Left tackle David Bakhtiari has been unimpressive while protecting Rodgers' blind side since being selected in the fourth round in 2013. David has been a huge liability in run blocking while allowing 17 sacks, 11 QB hits and 48 QB hurries over the past two years.
Left guard Josh Sitton has been a stud in pass blocking over the past two years and has solid value as a run blocker. Sitton has consistently ranked as top-five player at his position over the past five seasons.
Center Corey Linsley held his own as a fifth-round rookie starter. He added value in run blocking while allowing two sacks, two QB hits and 13 QB hurries. His game is built on power and strength.
Right guard T.J. Lang has been a solid player on this line for the past two seasons. Last year, Lang graded out positively in run and pass blocking (three sacks, two QB hits and 15 QB hurries).
Right tackle Bryan Bulaga is the only first-round draft pick on this line. After struggling with some injuries in 2012 and 2013, Bryan was able to play a full season in 2014. He was a neutral run blocker with solid value as a pass blocker (four sacks, two QB hits, and 23 QB hurries).
This line has two upside players and two others delivering plus value as a result of Rodgers' elite play. The weak link, Bakhtiari, is young enough to offer more upside. Green Bay will have success running the ball up the middle when defenses try to attack Rodgers from the outside. This line has B-level talent with A-level results thanks to their franchise quarterback.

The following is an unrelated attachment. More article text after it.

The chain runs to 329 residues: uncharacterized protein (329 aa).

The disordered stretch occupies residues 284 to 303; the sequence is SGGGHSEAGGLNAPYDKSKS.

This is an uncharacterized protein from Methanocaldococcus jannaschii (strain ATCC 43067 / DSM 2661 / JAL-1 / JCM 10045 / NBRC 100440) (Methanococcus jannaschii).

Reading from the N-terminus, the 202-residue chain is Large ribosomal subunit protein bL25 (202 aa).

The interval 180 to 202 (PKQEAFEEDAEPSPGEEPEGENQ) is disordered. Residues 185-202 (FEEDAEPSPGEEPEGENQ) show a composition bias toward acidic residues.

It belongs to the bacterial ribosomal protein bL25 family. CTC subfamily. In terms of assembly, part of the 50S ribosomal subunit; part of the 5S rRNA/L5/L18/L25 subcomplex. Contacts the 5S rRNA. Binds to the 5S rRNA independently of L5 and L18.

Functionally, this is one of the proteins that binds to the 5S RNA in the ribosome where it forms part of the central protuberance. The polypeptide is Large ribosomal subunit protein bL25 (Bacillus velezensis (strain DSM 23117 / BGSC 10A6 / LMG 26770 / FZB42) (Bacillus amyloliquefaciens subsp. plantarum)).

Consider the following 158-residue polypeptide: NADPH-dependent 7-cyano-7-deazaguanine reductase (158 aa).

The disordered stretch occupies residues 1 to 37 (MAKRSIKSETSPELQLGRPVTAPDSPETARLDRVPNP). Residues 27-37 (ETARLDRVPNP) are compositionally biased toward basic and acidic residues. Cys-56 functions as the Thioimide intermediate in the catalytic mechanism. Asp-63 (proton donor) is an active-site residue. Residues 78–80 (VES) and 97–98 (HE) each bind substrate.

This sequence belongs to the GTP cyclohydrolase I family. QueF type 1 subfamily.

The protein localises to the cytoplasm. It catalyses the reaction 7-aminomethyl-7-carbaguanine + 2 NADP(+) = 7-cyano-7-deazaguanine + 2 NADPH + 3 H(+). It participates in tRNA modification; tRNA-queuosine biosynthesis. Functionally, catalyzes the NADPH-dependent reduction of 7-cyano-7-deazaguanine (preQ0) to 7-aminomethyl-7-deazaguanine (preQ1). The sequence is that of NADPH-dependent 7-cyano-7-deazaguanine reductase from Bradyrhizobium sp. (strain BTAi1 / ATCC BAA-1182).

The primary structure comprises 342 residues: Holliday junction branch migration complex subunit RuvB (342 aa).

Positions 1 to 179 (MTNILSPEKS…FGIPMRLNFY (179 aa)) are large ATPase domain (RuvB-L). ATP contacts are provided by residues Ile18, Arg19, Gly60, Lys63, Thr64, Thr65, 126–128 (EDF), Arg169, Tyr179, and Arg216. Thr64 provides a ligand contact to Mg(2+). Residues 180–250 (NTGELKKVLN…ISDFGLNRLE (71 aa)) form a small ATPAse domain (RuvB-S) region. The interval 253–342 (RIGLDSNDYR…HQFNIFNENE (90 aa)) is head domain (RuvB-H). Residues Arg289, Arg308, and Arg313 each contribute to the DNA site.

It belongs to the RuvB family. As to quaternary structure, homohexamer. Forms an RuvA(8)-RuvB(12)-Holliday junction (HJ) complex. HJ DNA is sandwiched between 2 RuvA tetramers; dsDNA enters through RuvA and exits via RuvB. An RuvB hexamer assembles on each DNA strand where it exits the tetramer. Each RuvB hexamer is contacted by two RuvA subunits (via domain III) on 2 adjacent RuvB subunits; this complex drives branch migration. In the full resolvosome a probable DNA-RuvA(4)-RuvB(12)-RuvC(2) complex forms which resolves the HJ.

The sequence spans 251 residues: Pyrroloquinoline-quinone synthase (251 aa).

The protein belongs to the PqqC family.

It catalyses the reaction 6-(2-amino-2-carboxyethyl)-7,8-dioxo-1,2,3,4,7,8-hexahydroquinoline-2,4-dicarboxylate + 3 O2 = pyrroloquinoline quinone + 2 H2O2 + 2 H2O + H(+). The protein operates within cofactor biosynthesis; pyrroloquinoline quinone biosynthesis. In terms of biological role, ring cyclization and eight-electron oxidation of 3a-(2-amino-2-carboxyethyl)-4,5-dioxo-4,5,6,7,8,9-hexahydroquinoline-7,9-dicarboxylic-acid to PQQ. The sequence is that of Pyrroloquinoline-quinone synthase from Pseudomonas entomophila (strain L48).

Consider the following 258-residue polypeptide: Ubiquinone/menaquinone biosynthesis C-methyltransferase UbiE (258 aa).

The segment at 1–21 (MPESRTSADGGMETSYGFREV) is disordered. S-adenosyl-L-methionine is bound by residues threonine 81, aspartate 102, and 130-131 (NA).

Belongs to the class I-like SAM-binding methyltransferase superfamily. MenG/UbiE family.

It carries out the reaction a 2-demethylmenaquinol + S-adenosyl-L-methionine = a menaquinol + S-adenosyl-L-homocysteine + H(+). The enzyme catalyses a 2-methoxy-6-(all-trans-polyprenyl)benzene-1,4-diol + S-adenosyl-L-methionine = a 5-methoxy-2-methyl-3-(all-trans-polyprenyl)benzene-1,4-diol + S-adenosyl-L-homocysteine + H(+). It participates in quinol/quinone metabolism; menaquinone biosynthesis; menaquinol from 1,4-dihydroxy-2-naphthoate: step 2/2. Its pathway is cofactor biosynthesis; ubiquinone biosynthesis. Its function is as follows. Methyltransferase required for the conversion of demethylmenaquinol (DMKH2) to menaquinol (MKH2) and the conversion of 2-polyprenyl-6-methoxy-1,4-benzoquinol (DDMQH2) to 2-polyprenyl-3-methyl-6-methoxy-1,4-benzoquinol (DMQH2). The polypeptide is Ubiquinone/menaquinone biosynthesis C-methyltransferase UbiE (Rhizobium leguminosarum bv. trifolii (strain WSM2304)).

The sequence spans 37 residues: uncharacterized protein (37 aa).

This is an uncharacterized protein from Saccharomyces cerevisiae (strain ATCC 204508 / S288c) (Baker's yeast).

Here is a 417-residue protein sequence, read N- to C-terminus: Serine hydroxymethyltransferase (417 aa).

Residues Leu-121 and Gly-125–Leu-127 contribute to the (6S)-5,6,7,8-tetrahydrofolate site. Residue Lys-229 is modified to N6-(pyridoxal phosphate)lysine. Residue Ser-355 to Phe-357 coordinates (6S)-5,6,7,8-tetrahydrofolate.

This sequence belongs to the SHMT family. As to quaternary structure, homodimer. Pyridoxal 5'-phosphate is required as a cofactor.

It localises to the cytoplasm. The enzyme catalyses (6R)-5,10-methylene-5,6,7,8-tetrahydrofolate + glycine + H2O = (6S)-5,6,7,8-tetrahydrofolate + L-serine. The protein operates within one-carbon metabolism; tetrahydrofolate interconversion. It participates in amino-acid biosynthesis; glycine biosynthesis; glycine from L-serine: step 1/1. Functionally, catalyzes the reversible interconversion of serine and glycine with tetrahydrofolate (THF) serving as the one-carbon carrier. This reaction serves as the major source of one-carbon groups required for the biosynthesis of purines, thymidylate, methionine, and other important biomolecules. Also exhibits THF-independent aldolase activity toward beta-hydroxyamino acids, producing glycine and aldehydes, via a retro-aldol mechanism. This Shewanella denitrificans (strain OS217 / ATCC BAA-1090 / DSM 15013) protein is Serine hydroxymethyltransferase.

The above chart shows the Packers' 2015 offensive strength of schedule in terms of rushing attempts (RATT), rushing yards (YDS), yards per attempt rushing (YA), rushing touchdowns (TDs), completions (COMP), passing attempts (PATT), passing yards (YDS), yards per attempt passing (YA) and passing touchdowns (TDS).
This information is based on 2014 stats, which we will work with as our starting point for 2015. We'll look at all the changes on offense for each team in the NFL plus the upgrades and downgrades each team has made on the defensive side. We'll update this table when we finish researching all 32 teams.
2014 Average: The league average of each stat from all 32 teams in 2014.
2014 Results: The results for each specific team in the NFL.
2015 Adjustment: The difference between a team's result and the league average in a certain statistic. This number will show if a team is above or below the league average in each stat and will serve as the basis for the strength of schedule.
The Packers have one of the toughest run schedules in the league if you respect the Detroit Lions' run defense. I expect Detroit to certainly be better than the league average versus the run, but they won't be quite as tough with Ndamukong Suh out of the way. The Packers also have seven tough matchups in the passing game with only two favorable games, both of which will come against the Chicago Bears.